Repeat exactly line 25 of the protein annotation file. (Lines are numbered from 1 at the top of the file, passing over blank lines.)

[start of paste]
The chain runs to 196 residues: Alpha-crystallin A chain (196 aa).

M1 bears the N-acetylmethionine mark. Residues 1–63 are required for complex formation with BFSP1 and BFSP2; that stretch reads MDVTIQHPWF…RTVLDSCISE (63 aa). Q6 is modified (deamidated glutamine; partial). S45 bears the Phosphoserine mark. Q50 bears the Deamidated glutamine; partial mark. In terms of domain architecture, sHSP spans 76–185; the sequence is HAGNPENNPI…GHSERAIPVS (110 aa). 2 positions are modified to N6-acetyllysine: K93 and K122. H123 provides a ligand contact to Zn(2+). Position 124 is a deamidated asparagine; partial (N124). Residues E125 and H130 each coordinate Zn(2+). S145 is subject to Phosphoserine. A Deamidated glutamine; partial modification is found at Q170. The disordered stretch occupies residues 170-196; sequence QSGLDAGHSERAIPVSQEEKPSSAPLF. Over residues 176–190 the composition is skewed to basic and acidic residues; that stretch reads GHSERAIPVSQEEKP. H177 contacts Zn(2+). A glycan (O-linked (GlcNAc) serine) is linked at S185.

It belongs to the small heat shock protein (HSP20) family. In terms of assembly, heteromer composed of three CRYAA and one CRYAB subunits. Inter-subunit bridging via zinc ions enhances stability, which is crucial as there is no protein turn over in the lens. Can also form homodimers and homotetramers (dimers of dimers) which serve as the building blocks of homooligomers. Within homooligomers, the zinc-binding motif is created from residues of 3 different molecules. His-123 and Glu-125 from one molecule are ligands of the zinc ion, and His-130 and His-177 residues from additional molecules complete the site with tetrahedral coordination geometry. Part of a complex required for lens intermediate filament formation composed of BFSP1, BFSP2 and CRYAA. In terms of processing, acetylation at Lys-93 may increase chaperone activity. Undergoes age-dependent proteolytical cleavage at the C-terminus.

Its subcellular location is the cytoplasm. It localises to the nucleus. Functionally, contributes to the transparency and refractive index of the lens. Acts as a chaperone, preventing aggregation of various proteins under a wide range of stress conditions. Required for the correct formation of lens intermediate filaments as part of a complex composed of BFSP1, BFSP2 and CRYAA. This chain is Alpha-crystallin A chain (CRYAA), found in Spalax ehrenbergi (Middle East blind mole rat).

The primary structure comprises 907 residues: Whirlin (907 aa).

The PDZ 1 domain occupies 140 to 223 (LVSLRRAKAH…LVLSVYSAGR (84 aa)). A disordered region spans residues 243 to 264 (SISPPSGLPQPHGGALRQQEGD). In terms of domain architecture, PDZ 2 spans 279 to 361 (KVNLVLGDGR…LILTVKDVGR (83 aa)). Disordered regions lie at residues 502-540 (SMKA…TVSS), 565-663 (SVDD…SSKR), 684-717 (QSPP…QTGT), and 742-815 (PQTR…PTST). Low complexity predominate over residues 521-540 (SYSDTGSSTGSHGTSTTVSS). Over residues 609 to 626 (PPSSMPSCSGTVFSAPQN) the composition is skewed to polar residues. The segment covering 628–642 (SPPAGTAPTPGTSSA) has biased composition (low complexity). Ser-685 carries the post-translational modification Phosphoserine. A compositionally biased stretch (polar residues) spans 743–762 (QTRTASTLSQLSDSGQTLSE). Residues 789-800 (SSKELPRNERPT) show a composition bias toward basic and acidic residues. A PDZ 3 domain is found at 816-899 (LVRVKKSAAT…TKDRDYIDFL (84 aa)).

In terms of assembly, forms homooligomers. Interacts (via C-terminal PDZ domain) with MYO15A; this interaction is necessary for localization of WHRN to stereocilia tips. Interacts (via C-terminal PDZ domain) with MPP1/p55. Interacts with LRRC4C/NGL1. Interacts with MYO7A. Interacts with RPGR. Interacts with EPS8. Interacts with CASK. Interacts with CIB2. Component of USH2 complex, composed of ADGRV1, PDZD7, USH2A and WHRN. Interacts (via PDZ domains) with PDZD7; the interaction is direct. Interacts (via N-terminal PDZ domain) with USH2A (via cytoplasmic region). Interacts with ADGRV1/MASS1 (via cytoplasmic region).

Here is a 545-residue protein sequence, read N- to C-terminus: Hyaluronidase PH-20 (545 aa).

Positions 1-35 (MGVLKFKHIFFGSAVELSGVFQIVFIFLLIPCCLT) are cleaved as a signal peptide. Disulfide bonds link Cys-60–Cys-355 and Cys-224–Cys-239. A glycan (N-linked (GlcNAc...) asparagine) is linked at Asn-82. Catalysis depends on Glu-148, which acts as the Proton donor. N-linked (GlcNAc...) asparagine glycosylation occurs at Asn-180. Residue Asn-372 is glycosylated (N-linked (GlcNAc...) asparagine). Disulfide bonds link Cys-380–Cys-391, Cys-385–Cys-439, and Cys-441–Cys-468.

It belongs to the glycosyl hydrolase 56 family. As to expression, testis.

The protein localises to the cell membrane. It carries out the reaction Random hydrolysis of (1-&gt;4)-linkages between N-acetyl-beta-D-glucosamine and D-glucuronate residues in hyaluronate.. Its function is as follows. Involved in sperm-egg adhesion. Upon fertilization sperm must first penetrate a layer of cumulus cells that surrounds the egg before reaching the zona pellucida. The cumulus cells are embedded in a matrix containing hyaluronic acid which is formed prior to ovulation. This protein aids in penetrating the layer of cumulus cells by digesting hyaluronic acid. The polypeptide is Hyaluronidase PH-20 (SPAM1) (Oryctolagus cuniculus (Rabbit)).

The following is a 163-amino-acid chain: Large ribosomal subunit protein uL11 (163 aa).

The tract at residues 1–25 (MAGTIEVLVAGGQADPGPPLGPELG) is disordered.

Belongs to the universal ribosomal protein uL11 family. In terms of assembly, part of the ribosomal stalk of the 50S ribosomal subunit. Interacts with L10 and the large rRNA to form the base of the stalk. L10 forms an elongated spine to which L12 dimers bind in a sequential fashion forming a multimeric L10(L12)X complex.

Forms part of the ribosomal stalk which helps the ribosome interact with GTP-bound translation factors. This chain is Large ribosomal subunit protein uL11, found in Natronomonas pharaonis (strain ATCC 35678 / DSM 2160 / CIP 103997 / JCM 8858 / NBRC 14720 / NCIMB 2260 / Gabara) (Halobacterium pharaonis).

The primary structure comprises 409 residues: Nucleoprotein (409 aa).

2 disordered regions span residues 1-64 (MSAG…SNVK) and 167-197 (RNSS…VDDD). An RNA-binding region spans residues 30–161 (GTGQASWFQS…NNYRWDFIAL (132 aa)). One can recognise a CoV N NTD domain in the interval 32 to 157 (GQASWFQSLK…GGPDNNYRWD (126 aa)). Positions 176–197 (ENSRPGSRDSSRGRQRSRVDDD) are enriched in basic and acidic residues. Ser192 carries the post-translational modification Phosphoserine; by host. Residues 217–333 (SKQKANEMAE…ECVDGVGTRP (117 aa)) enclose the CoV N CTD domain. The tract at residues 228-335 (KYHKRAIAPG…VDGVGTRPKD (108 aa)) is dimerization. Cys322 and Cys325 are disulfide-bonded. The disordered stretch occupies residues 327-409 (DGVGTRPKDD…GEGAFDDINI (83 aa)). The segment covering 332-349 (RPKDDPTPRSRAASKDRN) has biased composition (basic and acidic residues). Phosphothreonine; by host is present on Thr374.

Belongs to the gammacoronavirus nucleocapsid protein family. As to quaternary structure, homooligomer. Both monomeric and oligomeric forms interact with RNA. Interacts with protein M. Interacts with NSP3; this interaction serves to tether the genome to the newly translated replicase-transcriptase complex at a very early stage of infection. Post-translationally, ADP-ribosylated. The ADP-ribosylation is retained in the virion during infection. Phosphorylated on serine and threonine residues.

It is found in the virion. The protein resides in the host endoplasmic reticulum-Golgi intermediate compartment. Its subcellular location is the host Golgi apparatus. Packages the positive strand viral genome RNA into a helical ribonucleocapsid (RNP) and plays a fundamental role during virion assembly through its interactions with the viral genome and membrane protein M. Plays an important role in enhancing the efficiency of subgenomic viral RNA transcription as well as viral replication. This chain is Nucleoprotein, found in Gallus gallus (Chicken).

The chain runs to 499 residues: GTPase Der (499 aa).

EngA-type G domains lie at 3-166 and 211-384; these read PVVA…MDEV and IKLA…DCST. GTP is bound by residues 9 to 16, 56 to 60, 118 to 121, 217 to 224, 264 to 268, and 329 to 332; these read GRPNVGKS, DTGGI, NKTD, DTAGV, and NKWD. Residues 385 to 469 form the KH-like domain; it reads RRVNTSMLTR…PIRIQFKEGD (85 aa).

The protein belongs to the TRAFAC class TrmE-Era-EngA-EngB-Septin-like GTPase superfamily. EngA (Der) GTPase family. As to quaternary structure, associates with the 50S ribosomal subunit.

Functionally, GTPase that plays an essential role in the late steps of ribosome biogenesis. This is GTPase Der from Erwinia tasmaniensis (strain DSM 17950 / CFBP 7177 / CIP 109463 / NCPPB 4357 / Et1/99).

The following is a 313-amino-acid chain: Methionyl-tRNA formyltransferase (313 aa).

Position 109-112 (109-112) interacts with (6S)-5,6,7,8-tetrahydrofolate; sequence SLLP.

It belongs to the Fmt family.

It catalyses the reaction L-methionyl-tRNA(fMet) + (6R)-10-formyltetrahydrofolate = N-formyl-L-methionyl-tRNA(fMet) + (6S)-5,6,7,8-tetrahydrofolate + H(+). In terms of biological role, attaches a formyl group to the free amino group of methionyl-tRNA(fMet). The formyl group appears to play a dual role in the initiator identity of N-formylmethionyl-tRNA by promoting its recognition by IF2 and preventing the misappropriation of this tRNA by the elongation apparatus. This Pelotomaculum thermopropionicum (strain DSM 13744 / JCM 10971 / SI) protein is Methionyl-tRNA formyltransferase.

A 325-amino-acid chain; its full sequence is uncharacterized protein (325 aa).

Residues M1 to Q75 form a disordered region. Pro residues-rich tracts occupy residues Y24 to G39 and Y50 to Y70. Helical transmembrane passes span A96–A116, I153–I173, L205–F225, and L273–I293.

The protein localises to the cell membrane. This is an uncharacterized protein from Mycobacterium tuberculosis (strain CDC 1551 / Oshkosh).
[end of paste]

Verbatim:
Position 109-112 (109-112) interacts with (6S)-5,6,7,8-tetrahydrofolate; sequence SLLP.